The album is a pleasant journey through these mid seventies sounds and it combines straight pop-rock (Jet Silver And The Dolls) and mostly glam. When you listen to Third Floor Heaven, it is undeniable that Ziggy Stardust is not far away. But it is such a pleasure to listen to this track. I wonder why.

The middle part of the album is less catchy; songs are too conventional. It picks up again thanks to a very good guitar work during Adventures In A Yorksh. This part sounds almost as a Santana one (I'm not kidding). Great job from William Nelson.

The long Jets As Dawn is a little tired until the final and great guitar part again. This time, it is really close to some of the best moments of Rock & Roll Animal (from dear old Lou), one of the best live album of all time in which guitars have a significant role.

William Nelson plays the crooner during the closing Darkness which is a fine way to end this good debut album. Nothing prog at all, but a good rock album. From the three bonus tracks available on the last CD issue, there are three live tracks featured (all recorded in 1977): while the bluesy Piece Of Mine is dispensable both Mill Street Junction and the excellent Adventures In A Yorkshire Landscape are worth a listen. On the latter, the guitar play is really phenomenal.

Their leader (Nelson) will sack all the band members after this debut (sounds familar, remember what happened to The Spiders From The Mars...

Seven out of ten for this good debut album. Three stars.

Report this review (#183652)
Posted Friday, September 26, 2008 | Review Permalink
Chicapah
PROG REVIEWER
2 stars In my ongoing effort to familiarize myself with a wider assortment of prog and prog-related entities, especially the ones I missed along my plodding way through the decades, I have come (via no particular method) to Be-Bop Deluxe. All I've ever known about them was surface deep due to seeing their album covers in the record store but I never went the next step by purchasing their wares and putting needle to vinyl groove. Recently I gave their debut disc, "Axe Victim," a few spins and I can't say that I expected what I heard or that I had any preconceived notion about what I expected to hear from them in the first place. What I certainly didn't anticipate was how dated the material would be and how thin the production would turn out.

They begin with the album's namesake song and right off the bat the influence David Bowie exerted on them is quite evident but they do stop short of outright plagiarism. Glam rock was all the rage at the time so I can't say I was shocked by it. Band mastermind Bill Nelson's heavy, blues-oriented guitar playing is dominant but he does add a progressive slant to most of his tunes' structures as evidenced on this particular number by his incorporating frequent tempo changes. "Love is Swift Arrows" is a perky little ditty but the drums are very dry and flat, giving the track a minimalist texture that I don't find attractive. In a way it's kind of a throwback to the freewheeling let's-run-through-the-song-a-few-times-and-then-turn-on-the-tape-machine-to-see-what-happens Hippie music that abounded on the west coast in the late 60s. It abruptly segues into "Jet Silver and the Dolls," a Ziggy Stardust knockoff that sports an uncomfortably loose motif. There's a distinct "art rock" vibe emanating from their attitude in that they don't seem to be all that concerned with finesse or tightness. Next is "Third Floor Heaven" and by now I sense that they're cultivating a palpable 70s "underground chic" countenance in delivering their product. I don't mind that per se but one big drawback is a lack of variety in the instruments they utilize and, for that matter, the overall repetitious tone of the proceedings. "Night Creatures" follows and, as if they heard my gripe, this one has a modicum of depth that broadens the song's scope appreciably. It's not what I'd call a great number but it's the best of the bunch so far. Bassist Robert Bryan not only contributes the sole non-Nelson composition with "Rocket Cathedrals" but sings it, as well. For this one they toss in an odd opening sequence but it leads to yet another Bowie-ish rocker that's predictably predictable. I guess you could say they know what they like and they like what they know.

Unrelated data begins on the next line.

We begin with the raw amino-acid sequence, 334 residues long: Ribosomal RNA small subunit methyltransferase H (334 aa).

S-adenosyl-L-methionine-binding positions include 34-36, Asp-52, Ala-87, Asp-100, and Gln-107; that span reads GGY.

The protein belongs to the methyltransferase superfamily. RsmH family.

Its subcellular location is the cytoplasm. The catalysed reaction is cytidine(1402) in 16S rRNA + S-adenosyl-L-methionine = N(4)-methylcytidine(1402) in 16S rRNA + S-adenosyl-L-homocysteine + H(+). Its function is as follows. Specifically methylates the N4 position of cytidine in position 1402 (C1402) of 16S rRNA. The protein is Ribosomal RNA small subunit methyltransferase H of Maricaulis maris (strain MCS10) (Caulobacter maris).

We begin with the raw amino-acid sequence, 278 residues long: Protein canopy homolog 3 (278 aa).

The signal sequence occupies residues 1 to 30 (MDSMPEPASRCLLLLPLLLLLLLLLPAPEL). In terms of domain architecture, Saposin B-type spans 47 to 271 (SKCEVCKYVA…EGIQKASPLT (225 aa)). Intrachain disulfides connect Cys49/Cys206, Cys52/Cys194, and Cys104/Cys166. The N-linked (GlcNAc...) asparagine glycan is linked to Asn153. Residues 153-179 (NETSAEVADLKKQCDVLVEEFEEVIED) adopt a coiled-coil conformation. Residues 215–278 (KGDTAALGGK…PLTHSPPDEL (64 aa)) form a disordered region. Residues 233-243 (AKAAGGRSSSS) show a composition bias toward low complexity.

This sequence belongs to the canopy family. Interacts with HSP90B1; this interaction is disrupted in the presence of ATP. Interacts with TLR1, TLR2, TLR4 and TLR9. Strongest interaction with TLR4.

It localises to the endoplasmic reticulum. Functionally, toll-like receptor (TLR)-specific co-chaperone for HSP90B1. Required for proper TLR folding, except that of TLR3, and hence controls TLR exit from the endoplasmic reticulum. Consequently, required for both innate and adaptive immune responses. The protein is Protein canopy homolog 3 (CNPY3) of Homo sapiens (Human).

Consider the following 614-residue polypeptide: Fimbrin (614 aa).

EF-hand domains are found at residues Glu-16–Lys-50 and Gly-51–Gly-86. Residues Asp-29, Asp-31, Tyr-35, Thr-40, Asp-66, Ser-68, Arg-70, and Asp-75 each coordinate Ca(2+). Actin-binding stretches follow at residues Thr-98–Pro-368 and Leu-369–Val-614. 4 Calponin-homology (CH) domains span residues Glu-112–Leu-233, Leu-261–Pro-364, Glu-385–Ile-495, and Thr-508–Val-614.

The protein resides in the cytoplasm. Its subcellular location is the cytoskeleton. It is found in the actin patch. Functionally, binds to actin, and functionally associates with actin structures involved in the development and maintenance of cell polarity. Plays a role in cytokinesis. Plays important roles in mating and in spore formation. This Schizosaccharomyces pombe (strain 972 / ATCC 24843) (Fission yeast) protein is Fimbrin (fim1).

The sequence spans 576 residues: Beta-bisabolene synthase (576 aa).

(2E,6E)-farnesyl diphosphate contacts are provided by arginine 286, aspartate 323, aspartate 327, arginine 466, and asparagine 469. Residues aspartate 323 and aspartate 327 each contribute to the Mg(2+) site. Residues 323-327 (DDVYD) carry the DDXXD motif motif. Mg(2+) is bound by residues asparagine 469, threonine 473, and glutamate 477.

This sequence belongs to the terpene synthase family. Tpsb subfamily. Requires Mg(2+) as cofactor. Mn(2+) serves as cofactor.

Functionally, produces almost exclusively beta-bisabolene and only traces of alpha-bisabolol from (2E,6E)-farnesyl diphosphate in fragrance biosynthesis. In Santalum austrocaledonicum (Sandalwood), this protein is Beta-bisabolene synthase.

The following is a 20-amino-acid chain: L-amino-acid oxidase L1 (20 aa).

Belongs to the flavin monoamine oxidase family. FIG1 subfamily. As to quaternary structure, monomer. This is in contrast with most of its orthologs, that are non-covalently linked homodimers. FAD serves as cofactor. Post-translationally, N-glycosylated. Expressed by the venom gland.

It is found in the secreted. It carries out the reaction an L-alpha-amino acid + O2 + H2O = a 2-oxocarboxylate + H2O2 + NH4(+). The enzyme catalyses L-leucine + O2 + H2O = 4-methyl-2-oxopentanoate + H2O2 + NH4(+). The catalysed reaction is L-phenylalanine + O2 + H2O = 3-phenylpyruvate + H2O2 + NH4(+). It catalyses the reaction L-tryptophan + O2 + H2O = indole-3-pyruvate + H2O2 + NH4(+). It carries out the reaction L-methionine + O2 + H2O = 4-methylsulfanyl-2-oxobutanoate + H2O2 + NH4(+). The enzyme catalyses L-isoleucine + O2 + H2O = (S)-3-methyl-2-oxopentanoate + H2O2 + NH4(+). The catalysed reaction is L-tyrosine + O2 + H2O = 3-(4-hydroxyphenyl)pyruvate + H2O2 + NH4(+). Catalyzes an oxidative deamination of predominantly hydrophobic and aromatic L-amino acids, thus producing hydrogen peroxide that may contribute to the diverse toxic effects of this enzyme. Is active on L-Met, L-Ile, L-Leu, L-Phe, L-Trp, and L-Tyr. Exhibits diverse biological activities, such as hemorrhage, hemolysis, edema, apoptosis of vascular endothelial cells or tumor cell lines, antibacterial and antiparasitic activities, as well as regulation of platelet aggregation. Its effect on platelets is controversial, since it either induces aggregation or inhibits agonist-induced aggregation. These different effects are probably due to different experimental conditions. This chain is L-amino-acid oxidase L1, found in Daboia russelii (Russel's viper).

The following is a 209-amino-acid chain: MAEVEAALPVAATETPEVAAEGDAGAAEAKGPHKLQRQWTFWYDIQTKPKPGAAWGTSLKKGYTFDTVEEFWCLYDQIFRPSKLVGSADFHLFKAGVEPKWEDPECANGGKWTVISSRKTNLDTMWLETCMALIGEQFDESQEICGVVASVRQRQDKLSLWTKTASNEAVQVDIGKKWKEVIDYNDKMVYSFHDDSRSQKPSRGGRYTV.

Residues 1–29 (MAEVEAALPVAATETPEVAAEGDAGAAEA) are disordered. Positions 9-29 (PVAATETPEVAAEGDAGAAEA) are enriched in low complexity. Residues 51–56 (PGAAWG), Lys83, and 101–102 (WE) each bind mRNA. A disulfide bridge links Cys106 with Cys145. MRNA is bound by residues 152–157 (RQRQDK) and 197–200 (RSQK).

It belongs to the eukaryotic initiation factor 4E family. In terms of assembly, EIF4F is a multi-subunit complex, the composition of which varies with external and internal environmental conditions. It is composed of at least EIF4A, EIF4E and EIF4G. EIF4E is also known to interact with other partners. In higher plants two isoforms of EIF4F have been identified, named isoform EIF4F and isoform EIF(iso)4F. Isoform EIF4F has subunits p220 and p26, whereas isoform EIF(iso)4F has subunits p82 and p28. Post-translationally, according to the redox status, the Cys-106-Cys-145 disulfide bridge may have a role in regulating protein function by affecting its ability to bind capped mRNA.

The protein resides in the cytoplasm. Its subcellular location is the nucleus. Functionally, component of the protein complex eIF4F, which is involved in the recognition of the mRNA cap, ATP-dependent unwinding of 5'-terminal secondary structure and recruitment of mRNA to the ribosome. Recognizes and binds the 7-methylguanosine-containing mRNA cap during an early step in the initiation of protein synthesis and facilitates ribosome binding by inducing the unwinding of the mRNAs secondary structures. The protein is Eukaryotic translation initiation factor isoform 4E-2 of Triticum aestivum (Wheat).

"Adventures in a Yorkshire Landscape" is a slower paced semi-ballad and I can't tell if Bill is just being British or trendily androgynous in his vocalization but his style is assuredly "affected" for better or for worse. Unfortunately he sticks with the same guitar rig settings cut after cut and it begins to grow tiresome. "Jets at Dawn" features some obligatory birds chirping and dogs barking with a plane taking off overhead and then they slip into more of the same post-psychedelic mishmash that characterizes their craft and is making them come off like a one-trick pony. The guitar-heavy jam that commands the middle-to-finish portion may have been designed to be non-conformist but it lacks true focus. "No Trains to Heaven" is next and it seems they're committed to staying in their comfort zone even if the tunes are starting to be indistinguishable from one to another. It's as if they had aspirations to be the English incarnation of Grand Funk Railroad. "Darkness (L'Immoraliste)" follows and I was very glad to hear a piano and a string section in the mix for a change. It projects an overly dramatic mien but at least it gives the impression that they were willing to stretch their horizons ever so slightly. The last three tracks are live recordings from 1977 when the band toured with a revamped lineup. On "Piece of Mine" Andrew Clark's electric piano helps to fill out their ambient presence greatly. Listening to this tune I get the feeling they would've been right at home performing on a flatbed truck in a San Francisco park during the summer of love. That they have an instantly identifiable aura is not in question but too often on songs like "Mill Street Junction" the composition and arrangement is nothing more than a vehicle for Nelson to play a guitar lead. However, their in-concert rendition of "Adventures in a Yorkshire Landscape" is excellent. Clark's piano lays down a jazzy foundation and the onstage atmosphere they establish is much more enjoyable compared to what their studio work emitted. This is the finest cut on the record because Bill's guitar solo is passionate and highly moving while Andrew's electric piano ride is cool and classy.